Troubled IEC declares state of readiness

The announcement comes amidst a growing scandal at the commission over its head Pansy Tlakula.

IEC Chairperson Pansy Tlakula and President Jacob Zuma inspect the national election results centre at its opening in Pretoria this afternoon. Picture: Reinart Toerien/EWN.

JOHANNESBURG - The Independent Electoral Commission (IEC) on Wednesday officially declared a state of readiness ahead of next week's elections.

This despite a scandal surrounding IEC Chairperson Pansy Tlakula.

She opened the IEC centre in Pretoria on Wednesday where results will be updated and announced after South Africans go to the polls on 7 May.

Tlakula proudly declared the state of readiness in front of President Jacob Zuma and Tshwane mayor Kgosientso Ramokgopa.

"Ladies and gentlemen, it now gives me pleasure to declare the results operations centre for the 2014 national and provincial elections officially open," she said, greeted by a round of applause.

Zuma and Ramokgopa were also taken on a tour through the centre by officials.

For now, the building remains relatively quiet.

In the next week, it will become the focus of the nation as votes are tallied and results posted on the electronic boards that dominate the space.

Screens have been lit up with the logos of all the 29 political parties that are contesting the polls.

The results are expected to be finalised over the weekend of 10 May.

At the same time, it now appears Chief Electoral Officer Mosotho Moepya is being dragged into the dispute over whether Tlakula should stay on as IEC chair.

On Friday, the Electoral Court will conduct an inquiry into whether Tlakula is fit for office after being involved in a headquarters leasing scandal.

She maintains her innocence and insists she remains capable of overseeing the polls.

IEC Deputy Chairperson Terry Tselane this morning said Moepya unilaterally made a decision for the body to fund Tlakula's legal costs.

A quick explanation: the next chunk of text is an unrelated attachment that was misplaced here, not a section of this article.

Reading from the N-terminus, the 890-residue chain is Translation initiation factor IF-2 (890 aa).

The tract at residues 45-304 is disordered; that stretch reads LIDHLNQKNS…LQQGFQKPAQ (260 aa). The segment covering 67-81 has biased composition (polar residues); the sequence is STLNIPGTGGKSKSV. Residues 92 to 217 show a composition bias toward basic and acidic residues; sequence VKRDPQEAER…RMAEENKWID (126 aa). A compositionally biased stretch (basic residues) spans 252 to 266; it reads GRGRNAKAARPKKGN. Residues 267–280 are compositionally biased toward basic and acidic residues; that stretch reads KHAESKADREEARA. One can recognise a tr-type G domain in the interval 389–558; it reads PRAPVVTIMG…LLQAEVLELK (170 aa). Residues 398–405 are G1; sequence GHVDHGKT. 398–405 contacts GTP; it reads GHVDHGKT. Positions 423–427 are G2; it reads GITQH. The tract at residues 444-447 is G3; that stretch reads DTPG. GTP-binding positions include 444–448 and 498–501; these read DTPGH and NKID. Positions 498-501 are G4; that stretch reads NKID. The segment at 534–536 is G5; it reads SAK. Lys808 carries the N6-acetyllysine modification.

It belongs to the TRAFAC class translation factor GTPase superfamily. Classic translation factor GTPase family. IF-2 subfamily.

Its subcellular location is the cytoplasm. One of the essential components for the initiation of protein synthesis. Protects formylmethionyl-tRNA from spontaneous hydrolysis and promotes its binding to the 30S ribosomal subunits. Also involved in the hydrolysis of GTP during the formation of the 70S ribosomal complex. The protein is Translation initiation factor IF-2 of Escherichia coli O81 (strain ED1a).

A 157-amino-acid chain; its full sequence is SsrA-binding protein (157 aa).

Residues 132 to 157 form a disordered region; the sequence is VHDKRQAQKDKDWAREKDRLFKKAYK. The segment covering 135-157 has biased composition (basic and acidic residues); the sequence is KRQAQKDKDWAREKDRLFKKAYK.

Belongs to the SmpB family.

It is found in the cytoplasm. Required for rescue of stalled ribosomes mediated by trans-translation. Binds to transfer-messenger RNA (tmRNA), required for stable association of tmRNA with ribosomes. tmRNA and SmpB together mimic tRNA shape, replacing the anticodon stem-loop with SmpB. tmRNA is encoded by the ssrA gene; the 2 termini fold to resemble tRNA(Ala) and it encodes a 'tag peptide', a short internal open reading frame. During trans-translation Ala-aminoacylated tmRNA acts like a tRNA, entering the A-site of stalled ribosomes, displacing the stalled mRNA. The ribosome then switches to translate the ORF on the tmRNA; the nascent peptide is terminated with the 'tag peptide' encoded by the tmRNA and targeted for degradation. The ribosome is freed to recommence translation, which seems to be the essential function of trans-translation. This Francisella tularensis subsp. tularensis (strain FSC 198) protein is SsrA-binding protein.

Tselane says any decision for the IEC to pay Tlakula's legal fees had to involve the commissioners themselves, but the issue never came before them.

Moepya could end up having to pay the fees out of his own pocket.

Political analyst Ralph Mathekga says this is an indication of the damage this entire issue is doing to the IEC.

"I think she should not wait for the court to actually pronounce on that. This is the time for her to step aside."

The scandal also appears to reveal that the commission itself may be divided over whether Tlakula should stay or go.

Meanwhile, Tselane says the IEC can run the elections without Tlakula at the helm.


Police Minister Nathi Mthethwa says officers are ready for any attempts by communities to disrupt the general elections.

He visited the Rustenburg in the North West to assess hot spot areas.

On Wednesday, President Jacob Zuma avoided certain areas, including Marikana, to avoid "heightening tensions" in the area.

The minister's acting spokesperson David Barritt says the police will not tolerate any violence.

"The line that I heard the minister say today was people who think there are no-go areas are day dreaming. I think the minister is quietly confident that everything is going to be alright on election day."